Policies Survey notes:
- In 2010, Mongolia conducted a feasibility assessment for establishing an open learning system/open university in Mongolia, with financial support from UNESCO.
- 1 Overview
- 2 Education in Mongolia
- 3 Internet in Mongolia
- 4 Copyright law in Mongolia
- 5 OER Initiatives in Mongolia
- 6 References
Mongolia ( Mongolian: Монгол улс, literally Mongol country/nation) is a landlocked country in East and Central Asia. It borders Russia to the north and China to the south, east and west. Although Mongolia does not share a border with Kazakhstan, its western-most point is only 24 miles (38 km) from Kazakhstan's eastern tip. The population of Mongolia is around 2,900,000. Ulan Bator, the capital and largest city, is home to about 38% of the population. Mongolia's political system is a parliamentary republic. At 1,564,116 square kilometres, Mongolia is the nineteenth largest and the most sparsely populated independent country in the world. It is also the world's second-largest landlocked country after Kazakhstan. The country contains very little arable land, as much of its area is covered by steppes, with mountains to the north and west and the Gobi Desert to the south. Approximately 30% of the country's people are nomadic or semi-nomadic. However, Mongolia has become more urbanized. About 40 percent of the population lives in Ulaanbaatar, and in 2002 a further 23% lived in Darkhan, Erdenet, the aimag centers and sum-level permanent settlements. Another share of the population lives in the sum centers. In 2002, about 30 percent of all households in Mongolia lived from breeding lifestock. Most herders in Mongolia follow a pattern of nomadic or semi-nomadic pastoralism. The predominant religion in Mongolia is Tibetan Buddhism, and the majority of the state's citizens are of the Mongol ethnicity, though Kazakhs, Tuvans, and other minorities also live in the country, especially in the west. Mongolia is divided into 21 aimags (provinces), which are in turn divided into 315 sums (districts). The capital Ulan Bator is administrated separately as a khot (municipality) with provincial status. The official language of Mongolia is Khalkha Mongolian, which uses the Cyrillic alphabet, and is spoken by 90% of the population. A variety of different dialects are spoken across the country. In the west the Kazakh and Tuvan languages, among others, are also spoken. The Russian language is the most frequently spoken foreign language in Mongolia, followed by English, though English has been gradually replacing Russian as the second language. Korean has gained popularity as tens of thousands of Mongolians work in South Korea. Interest in Chinese, as the language of the other neighbouring power, has been growing. Japanese is also popular among the younger people. A number of older educated Mongolians speak some German, as they studied in the former East Germany, while a few speak other languages from the former Eastern Bloc. Besides that, many younger Mongolians are fluent in the Western European languages as they study or work in foreign countries including Germany, France and Italy.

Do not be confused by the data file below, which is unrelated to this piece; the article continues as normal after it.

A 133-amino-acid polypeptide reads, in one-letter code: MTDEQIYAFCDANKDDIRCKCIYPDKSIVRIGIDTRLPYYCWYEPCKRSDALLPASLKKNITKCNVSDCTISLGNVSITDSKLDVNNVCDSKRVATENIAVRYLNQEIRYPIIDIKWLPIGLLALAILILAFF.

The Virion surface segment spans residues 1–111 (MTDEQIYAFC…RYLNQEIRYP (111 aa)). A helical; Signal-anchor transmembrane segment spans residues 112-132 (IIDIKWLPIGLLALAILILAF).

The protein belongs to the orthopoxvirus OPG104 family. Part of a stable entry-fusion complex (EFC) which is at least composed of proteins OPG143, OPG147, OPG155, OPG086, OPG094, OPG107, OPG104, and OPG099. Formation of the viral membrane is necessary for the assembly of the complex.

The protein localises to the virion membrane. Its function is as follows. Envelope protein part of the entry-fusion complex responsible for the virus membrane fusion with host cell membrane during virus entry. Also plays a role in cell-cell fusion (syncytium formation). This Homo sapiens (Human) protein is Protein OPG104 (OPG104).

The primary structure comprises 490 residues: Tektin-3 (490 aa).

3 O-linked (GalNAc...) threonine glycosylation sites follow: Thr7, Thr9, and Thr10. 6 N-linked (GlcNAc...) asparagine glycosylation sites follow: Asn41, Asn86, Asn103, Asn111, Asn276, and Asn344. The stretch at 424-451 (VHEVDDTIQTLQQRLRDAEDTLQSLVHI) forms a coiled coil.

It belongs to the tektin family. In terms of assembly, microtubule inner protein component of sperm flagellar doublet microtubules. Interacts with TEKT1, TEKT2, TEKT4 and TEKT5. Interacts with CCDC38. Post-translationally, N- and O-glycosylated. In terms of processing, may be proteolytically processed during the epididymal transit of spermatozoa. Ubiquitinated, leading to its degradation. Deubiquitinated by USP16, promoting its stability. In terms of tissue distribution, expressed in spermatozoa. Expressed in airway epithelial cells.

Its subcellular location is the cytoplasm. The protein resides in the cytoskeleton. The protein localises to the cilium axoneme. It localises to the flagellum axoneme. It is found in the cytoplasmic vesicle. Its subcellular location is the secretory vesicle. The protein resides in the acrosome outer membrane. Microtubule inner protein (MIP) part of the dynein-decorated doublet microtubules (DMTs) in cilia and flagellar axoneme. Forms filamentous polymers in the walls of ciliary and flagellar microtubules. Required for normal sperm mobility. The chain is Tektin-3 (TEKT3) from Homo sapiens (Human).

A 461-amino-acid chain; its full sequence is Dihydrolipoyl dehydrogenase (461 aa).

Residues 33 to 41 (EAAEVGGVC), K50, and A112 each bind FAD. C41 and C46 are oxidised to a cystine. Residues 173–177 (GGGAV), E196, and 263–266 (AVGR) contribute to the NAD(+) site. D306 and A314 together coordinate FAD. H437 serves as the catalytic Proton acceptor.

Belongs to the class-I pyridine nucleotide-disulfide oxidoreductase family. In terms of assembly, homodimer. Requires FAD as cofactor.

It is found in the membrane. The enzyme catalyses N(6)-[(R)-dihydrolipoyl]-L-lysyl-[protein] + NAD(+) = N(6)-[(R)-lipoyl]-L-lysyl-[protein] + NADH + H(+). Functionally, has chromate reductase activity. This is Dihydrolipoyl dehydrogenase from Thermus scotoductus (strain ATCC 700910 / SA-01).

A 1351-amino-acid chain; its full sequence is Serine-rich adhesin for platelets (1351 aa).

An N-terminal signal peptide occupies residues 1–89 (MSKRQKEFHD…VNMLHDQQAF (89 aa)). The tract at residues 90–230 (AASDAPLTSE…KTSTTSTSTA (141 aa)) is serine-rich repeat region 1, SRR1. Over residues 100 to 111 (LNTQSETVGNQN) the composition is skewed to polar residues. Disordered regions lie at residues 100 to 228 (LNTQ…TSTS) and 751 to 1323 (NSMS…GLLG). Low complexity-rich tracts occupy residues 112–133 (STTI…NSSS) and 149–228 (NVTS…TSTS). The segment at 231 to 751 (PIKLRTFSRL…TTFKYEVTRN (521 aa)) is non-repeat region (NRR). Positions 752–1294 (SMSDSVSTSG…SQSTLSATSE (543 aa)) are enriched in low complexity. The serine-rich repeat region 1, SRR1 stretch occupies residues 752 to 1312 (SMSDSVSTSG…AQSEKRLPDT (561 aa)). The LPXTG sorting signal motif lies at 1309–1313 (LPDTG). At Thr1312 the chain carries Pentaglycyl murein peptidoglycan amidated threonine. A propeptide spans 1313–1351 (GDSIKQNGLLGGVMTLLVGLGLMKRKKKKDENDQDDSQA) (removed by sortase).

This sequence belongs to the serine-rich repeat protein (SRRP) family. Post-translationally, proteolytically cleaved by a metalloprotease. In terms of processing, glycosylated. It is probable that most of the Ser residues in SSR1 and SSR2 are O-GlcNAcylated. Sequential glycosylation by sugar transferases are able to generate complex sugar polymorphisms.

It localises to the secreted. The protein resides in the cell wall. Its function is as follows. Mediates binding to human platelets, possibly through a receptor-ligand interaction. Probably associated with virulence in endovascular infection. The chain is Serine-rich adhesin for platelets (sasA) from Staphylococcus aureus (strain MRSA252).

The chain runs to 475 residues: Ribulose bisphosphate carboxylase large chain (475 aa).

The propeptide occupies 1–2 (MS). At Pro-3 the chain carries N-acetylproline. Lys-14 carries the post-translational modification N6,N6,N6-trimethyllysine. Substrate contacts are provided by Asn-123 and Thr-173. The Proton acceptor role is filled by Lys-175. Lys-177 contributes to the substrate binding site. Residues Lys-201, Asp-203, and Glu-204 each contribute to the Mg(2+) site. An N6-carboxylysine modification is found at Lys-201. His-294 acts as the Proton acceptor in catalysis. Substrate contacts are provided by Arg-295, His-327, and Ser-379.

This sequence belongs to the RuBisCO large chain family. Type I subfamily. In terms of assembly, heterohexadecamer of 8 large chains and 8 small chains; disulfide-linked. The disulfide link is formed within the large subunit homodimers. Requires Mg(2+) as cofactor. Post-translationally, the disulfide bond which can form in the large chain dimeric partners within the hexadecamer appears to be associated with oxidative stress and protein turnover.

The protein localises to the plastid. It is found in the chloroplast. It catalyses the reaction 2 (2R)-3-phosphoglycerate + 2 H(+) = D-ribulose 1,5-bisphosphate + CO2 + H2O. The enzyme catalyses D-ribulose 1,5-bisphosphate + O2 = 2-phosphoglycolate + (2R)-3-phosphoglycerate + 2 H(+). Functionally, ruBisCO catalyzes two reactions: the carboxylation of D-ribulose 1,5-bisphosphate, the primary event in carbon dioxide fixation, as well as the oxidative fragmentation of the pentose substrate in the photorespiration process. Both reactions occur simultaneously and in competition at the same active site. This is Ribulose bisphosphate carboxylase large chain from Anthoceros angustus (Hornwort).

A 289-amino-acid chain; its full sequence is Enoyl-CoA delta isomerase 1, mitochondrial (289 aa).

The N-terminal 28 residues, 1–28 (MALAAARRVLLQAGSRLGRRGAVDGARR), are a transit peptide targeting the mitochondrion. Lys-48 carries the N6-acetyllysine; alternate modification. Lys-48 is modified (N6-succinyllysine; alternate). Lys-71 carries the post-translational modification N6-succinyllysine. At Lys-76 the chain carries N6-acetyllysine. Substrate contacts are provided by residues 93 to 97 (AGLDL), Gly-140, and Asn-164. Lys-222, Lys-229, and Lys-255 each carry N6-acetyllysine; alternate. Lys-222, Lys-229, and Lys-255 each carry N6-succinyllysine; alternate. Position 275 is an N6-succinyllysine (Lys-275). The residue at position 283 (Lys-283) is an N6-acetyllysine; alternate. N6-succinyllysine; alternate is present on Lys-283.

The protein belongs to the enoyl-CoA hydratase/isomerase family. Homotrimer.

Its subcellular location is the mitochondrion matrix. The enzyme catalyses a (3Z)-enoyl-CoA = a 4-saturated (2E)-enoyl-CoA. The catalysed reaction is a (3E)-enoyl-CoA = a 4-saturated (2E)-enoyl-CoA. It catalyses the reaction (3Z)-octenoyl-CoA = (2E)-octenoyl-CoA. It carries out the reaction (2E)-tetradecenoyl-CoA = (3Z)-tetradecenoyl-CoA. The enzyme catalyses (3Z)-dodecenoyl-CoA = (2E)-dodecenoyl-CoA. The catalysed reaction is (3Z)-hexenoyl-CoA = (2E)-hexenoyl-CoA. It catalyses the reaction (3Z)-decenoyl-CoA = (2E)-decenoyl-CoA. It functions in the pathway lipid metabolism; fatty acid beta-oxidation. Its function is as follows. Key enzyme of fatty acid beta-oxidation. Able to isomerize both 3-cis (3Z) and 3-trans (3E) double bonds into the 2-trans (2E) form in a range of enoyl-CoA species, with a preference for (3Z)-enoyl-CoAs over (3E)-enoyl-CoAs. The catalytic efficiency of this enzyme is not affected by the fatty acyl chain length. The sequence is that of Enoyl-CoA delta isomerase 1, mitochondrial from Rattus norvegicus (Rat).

For further general information see Wikipedia:Mongolia.
Education in Mongolia
For a general description of education in Mongolia see Education:Mongolia.
For a description more focussed to e-learning see E-learning:Mongolia.
Our correspondent in Mongolia says:
- E-learning is very important for Mongolian education. There are 100 universities and almost more 700 secondary schools. Our top 6 universities are implementing e-learning but we have still many problem to develop it. The Mongolian National University, Mongolian University of Science and Technology, University of Education, University of Agriculture and University of Health Sciences are using different Learning management system to support e-learning.
E-Open school of the Mongolian University of Science and Technology
The E-Open school of the Mongolian University of Science and Technology offers advanced training courses (as well as bachelor and master courses) through distance education. (1)
The Ministry of Education, Culture and Science (MOECS) has used Vision-2010 as a model to implement ICTs in the education sector, developing an action plan which was approved in 2001. MOECS’s vision for ICT in education had four major components, covering areas of:
- - Training - the full utilization of ICT in each educational level’s curriculum and contents in order to introduce ICT possibilities and gain knowledge and skills in using it.
- - Hardware - Supply of hardware allows the conduct of training according to different level of modern ICT development and provides possibilities of free access to information.
- - Teaching staff - Supply of teaching staffs which have the capabilities to develop themselves in terms of their own knowledge and skills in line with rapid development of ICT.